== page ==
Like many characters in the Arthurian legends, Morgan le Fay has been consistently transformed and interpreted by authors and artists for nearly a millennium. Her character and her narrative significance have varied widely from text to text, and while no easy description of these changes can be made, some general trends and developments can nevertheless be observed. Celtic Origins Morgan le Fay ...

Gareth and Queen Bellicent

Although Morgause remains, even in many modern Arthurian texts, a relatively minor character compared with women like Guinevere and Morgan le Fay, her small role is a crucial one. According to Thomas Malory, she is one of the three daughters of Igrayne and the Duke of Cornwall, half-sister to Arthur, and later, the wife of King Lot of Orkney and the mother of Gawaine, Gaheris, Agravaine, Gareth, a...

And by Him Palomydes, Helmet off, He Fought

Sir Palamedes (var. Palomedes, Palomides, Palamede, and Palomydes) is a minor figure within the literary Arthurian tradition. Palomedes first appears in the 13th century. He is a Saracen knight of the Round Table; unbaptised and thus technically a pagan, but a true Christian at heart; a courtly lover who never achieves his desires; a figure of eternal chivalry in his pursuit of the Questing Beast....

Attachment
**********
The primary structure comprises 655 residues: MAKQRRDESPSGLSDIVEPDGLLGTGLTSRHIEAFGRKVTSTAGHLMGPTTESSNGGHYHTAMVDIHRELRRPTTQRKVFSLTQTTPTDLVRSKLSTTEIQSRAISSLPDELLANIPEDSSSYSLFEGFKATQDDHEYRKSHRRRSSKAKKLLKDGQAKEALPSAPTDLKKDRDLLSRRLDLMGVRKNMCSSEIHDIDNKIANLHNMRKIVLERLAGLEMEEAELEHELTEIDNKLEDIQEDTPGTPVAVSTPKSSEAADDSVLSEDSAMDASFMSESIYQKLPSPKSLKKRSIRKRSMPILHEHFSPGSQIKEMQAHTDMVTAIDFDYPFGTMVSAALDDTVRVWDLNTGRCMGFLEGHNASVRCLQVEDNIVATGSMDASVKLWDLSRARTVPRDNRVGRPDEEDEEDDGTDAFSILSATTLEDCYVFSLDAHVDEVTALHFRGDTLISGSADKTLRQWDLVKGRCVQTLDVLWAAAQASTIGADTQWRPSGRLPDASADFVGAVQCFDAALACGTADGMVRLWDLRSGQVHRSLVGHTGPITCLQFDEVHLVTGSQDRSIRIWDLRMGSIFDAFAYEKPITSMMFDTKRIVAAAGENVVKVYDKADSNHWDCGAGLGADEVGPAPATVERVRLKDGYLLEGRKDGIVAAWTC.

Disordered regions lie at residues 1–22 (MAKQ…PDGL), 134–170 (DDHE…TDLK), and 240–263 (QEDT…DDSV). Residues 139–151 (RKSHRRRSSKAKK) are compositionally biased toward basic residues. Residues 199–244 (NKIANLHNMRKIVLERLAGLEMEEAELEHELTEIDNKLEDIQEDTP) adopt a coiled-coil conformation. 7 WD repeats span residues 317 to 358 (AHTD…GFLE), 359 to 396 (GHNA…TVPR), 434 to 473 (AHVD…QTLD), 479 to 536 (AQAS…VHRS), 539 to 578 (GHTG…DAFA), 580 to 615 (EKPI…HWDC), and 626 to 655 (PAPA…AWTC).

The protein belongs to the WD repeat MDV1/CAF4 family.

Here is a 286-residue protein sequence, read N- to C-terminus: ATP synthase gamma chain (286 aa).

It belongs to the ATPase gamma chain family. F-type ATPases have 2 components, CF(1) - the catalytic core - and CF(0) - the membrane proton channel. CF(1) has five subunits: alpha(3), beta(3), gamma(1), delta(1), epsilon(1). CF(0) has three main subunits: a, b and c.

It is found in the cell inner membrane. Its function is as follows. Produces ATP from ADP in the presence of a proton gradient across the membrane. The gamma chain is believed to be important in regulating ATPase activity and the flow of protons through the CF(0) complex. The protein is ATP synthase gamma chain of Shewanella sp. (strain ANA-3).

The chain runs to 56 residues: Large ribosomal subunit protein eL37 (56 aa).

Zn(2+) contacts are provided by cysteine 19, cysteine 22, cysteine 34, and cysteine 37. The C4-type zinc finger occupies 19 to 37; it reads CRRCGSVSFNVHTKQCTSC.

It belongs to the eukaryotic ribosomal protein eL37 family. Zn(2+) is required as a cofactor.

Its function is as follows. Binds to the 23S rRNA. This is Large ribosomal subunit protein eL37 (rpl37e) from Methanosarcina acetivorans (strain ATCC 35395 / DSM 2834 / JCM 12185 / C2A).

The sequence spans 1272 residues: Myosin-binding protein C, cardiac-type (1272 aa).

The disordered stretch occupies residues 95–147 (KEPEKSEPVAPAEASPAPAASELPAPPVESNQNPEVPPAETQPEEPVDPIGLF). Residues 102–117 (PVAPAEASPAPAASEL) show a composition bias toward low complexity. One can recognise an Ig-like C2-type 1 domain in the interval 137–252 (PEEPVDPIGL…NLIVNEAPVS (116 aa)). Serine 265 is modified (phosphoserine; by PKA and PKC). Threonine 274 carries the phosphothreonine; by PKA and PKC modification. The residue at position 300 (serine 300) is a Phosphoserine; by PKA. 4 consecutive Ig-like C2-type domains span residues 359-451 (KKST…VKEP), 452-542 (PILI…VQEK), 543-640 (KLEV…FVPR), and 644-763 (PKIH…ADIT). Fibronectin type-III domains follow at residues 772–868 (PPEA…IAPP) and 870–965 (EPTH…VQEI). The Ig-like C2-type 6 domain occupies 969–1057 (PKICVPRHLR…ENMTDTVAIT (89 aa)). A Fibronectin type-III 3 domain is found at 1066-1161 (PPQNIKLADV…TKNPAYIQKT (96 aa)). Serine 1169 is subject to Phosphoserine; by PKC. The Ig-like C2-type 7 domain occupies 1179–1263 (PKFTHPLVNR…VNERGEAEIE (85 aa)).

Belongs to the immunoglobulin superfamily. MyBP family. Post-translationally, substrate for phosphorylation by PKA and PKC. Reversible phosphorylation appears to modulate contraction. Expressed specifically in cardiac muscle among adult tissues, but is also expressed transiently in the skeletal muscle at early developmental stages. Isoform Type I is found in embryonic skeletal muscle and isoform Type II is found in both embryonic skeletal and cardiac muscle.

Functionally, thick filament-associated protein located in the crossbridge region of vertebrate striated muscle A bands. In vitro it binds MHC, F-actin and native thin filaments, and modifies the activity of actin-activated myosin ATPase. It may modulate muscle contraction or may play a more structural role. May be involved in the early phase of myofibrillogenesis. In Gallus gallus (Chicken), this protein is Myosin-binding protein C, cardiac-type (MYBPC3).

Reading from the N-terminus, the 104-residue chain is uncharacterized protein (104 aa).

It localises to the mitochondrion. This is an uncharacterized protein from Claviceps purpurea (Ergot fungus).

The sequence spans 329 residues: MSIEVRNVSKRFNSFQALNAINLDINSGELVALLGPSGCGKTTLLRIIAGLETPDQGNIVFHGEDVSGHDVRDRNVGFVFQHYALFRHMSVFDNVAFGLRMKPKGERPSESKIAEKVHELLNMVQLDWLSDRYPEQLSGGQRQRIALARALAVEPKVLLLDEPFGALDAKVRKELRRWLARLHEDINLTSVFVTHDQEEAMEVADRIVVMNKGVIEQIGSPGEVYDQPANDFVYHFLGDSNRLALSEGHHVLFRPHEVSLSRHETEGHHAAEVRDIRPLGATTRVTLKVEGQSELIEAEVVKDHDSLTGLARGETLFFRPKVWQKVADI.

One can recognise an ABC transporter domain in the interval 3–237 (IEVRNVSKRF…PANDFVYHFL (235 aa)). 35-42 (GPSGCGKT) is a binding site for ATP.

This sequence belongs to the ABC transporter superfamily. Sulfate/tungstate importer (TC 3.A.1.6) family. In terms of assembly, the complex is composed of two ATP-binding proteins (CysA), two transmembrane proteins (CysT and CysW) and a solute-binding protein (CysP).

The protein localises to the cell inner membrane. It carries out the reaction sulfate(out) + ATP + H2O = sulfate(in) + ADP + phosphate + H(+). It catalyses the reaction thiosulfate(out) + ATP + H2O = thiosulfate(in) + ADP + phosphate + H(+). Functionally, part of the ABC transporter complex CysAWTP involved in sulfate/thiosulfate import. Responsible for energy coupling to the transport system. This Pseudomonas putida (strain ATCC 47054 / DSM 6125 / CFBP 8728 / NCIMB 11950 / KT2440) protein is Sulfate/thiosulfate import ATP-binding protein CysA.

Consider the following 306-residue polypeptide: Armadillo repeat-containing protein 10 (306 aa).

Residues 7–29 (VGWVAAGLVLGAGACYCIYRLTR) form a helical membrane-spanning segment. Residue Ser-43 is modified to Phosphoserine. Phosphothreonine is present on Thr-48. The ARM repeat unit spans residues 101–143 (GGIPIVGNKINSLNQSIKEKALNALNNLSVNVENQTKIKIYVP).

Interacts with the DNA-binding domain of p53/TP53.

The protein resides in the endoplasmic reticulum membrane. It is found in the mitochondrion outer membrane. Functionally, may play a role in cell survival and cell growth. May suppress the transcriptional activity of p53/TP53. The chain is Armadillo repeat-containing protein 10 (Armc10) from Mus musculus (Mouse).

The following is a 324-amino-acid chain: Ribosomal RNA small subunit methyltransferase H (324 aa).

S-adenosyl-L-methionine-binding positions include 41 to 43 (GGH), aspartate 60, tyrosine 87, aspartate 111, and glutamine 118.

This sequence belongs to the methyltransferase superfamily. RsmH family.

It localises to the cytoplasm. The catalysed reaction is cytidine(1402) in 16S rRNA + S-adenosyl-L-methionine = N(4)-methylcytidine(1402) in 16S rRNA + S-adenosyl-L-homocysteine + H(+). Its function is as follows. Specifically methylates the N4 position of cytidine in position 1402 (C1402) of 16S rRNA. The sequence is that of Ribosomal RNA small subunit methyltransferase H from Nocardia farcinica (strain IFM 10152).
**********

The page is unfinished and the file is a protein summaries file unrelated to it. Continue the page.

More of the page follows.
Pelleas

In Malory’s Morte d’Arthur, Pelleas is a knight who loves Ettarde. After he wins a tournament and declares her the fairest woman, she scorns him. Just so he can see her, Pelleas lets himself be taken prisoner by her knights even though he has defeated them. Gawain offers to help Pelleas by pretending to have killed him and thereby, presumably, forcing Ettarde to realize that she cares ...

When she saw he would not abide, she prayed unto God to send him as much need of help as she had, and that he might feel it or he died